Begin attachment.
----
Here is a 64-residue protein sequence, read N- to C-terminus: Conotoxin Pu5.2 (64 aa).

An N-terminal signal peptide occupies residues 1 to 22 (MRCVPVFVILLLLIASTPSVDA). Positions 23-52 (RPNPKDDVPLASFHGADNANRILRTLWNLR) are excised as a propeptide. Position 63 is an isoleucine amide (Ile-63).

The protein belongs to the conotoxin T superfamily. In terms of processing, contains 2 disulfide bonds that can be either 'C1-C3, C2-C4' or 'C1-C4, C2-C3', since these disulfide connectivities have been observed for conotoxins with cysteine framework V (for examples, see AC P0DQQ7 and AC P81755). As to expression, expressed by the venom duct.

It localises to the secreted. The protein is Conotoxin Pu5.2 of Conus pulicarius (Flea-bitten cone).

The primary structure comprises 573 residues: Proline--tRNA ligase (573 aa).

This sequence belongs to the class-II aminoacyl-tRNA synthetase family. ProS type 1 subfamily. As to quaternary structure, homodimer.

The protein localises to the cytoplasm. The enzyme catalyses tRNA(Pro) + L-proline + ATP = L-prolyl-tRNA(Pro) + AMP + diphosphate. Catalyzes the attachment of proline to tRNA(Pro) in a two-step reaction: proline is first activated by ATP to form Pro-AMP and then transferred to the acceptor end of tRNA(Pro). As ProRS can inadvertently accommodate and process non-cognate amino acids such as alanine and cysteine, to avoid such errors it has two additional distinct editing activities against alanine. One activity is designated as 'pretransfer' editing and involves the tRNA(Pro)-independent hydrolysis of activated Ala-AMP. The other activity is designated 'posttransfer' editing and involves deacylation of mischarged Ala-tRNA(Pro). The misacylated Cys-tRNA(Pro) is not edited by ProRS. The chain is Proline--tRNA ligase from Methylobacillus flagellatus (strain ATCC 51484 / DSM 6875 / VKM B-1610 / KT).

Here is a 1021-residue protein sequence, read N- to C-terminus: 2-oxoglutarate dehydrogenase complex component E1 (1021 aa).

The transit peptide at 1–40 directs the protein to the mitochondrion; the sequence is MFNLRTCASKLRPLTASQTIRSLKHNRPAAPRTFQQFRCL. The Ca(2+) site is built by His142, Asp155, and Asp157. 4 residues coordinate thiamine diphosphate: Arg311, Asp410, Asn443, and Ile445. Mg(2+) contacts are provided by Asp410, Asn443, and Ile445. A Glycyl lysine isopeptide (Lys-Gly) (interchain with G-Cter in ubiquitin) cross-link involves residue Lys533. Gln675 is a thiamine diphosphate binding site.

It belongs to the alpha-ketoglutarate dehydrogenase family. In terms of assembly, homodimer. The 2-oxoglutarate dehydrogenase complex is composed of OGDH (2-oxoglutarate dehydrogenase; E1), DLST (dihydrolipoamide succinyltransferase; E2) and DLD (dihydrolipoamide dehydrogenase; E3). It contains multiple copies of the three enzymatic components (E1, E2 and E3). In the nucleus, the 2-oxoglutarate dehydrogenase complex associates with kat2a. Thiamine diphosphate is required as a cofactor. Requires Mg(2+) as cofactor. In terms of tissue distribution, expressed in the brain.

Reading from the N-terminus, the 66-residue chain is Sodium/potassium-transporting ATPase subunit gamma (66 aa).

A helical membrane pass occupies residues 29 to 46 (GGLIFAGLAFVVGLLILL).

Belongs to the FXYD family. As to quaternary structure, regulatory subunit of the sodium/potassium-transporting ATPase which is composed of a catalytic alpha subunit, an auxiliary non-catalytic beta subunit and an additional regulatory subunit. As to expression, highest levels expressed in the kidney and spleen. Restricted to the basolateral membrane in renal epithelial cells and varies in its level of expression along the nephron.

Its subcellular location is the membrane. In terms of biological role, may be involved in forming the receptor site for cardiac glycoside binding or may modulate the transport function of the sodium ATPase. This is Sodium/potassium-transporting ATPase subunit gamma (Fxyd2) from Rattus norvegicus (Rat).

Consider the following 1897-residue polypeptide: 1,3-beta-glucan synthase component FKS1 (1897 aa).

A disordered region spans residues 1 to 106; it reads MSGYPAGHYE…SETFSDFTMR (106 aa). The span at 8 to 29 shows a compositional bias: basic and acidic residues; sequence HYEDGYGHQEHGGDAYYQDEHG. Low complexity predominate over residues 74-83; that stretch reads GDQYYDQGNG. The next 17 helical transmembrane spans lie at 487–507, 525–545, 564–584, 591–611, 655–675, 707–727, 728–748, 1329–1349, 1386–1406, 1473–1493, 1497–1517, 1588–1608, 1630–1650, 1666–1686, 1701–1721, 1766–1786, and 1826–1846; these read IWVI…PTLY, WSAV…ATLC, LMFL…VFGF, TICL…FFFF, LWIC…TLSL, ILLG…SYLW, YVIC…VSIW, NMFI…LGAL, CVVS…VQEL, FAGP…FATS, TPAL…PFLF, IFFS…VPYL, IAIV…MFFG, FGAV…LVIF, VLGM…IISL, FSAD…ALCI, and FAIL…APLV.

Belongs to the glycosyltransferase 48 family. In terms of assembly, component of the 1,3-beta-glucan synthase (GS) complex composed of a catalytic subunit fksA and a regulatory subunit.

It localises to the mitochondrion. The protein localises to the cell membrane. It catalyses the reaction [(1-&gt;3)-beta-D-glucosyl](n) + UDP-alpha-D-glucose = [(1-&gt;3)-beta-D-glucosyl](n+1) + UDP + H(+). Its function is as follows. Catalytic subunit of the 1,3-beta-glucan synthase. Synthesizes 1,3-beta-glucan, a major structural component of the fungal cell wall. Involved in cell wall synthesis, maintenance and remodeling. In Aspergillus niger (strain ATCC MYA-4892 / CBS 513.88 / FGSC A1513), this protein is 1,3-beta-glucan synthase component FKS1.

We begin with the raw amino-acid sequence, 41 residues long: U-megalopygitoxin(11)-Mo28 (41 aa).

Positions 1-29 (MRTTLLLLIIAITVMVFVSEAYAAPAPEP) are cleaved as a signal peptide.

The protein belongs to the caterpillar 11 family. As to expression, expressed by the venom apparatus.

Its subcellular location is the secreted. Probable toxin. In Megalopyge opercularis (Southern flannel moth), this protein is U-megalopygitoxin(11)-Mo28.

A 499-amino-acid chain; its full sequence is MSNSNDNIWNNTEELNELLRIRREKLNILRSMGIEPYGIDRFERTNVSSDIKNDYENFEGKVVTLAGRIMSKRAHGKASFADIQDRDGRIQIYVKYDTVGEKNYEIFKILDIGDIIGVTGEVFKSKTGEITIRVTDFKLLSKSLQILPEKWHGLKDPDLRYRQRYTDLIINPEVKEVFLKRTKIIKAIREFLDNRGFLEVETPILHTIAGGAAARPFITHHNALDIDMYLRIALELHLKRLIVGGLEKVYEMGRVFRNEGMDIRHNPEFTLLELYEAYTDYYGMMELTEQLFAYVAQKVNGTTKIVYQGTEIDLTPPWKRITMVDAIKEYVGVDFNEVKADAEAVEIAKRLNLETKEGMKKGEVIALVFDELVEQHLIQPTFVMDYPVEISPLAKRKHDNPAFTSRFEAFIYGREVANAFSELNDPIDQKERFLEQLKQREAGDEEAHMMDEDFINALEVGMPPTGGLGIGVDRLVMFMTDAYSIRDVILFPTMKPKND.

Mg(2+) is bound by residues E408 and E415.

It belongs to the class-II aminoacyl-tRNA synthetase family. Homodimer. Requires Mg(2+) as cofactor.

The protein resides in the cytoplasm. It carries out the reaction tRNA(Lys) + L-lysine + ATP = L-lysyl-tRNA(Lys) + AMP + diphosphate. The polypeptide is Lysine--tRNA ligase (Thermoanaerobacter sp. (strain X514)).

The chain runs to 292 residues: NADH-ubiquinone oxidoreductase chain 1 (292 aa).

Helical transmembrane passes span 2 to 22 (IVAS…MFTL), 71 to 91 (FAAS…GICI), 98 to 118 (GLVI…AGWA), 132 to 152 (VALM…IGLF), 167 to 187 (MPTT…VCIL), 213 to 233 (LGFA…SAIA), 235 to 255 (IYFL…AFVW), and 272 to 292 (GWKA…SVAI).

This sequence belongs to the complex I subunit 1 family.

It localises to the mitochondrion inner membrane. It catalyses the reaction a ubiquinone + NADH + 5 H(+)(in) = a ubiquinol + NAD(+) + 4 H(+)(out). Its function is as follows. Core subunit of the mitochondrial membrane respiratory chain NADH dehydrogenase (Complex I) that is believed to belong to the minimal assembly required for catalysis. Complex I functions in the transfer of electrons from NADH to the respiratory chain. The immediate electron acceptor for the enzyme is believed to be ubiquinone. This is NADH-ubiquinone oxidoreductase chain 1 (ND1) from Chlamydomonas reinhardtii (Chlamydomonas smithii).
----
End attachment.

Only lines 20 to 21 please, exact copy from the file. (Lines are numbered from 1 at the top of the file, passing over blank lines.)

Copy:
Positions 1-29 (MRTTLLLLIIAITVMVFVSEAYAAPAPEP) are cleaved as a signal peptide.

The protein belongs to the caterpillar 11 family. As to expression, expressed by the venom apparatus.